Board III: Five Stages of PhD Grief

You know the classic cocaine addiction story, where the person takes it again and again and again to try to match the original, amazing high?  My PhD boards seem to follow the same pattern.  My first board went really well, and I thought, ‘hey, boards aren’t so bad, people sit around and say nice stuff to me!’.  Unfortunately, my second and third boards didn’t live up to that standard, and I don’t think I’ll ever have a board that good again.  This week’s board was so disappointing that I’m going to dread them in the future.  My emotional trajectory during and since the board on Tuesday hasn’t been unlike the five stages of grief, in fact.

**1. Denial
**

Now, I’m not saying my board was _completely _negative.  Some nice things were said: I write well, I’ve got some interesting research, I’ve done the research in the right order (empirical first).  However, it’s very easy to deny those things to yourself when you’re compiling a huge to-change list from people’s comments that takes up two pages of a notebook; you think ‘everything is wrong!!!’.  A trace of denial has stayed with me as I haven’t actually got round to filing away the annotated copy of my work one of the board members gave me.  It’s just kind of sitting on my desk and I’m ignoring it.

2. Anger

Dammit, I spent _ages _researching and writing that piece that I could have spent doing something else, and I have to cut it down or lose it completely?  Grrrrr.

I may have got a little frustrated during the board because there were criticisms of my structure.  I wouldn’t have minded, but I made efforts to follow the structure that was suggested to me last time!  I’m beginning to think that it’s a prerequisite of becoming an academic that you’re never happy with the structure of anything - as soon as you say ‘yes, that structure’s fine’, you get booted out of the academy.  You try structure A; someone suggests structure B; you try structure B; they decide it didn’t work after all; you try structure C, then have to hand it in as there’s no time left, and then the comments include criticisms of your structure.  Now I’ve realised this, though, I’m just going to go along with suggested structure change with a sigh.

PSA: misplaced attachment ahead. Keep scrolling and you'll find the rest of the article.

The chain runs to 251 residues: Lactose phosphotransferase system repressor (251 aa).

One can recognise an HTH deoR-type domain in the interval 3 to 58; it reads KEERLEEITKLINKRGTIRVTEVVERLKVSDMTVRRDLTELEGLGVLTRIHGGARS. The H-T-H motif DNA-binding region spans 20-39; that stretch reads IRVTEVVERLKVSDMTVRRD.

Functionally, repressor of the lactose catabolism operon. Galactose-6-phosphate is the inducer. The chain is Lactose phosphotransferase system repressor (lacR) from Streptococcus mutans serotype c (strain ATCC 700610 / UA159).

3. Bargaining

A disadvantage of a PhD board is that there are three people criticising you, which is a bit full-on.  An advantage is that when one of them says something to the effect of ‘I don’t see where this section fits into the thesis at all’, another can say ‘do this and it can’.  I wouldn’t say I’m overjoyed that I have to cut down my section on mid-twentieth century psychology experiments and do the work of adding a lot more modern stuff to it, but after all that work I did, it’s better than losing it altogether.  And can still use it for the Childhood Challenges conference if my paper is accepted, so it’s not a total loss.

4. Depression

I haven’t been hugely productive over the last couple of days as I’ve had a bit of a sense of ‘ugh, I’m NEVER going to get it right, what’s the point?’  Today I’m heading back into autobiography land having moped, been out to dinner, played games and watched a few things to perk myself up, and concentrating on my teaching instead.  Just keep swimming!

5. Acceptance

When I get around to filing away the work for this board, I’m going to leave it for a while, probably until the hallowed time when I’ve finished all my research and devote myself fully to writing.  And then I’ll probably feel a lot more enthusiastic about tackling the ‘to-change’ list and the volume of work involved.  Though my new structure will still be wrong.

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About Alice Violett

Reader of books, editor of web content, haver of PhD

Colchester, UK https://www.draliceviolett.com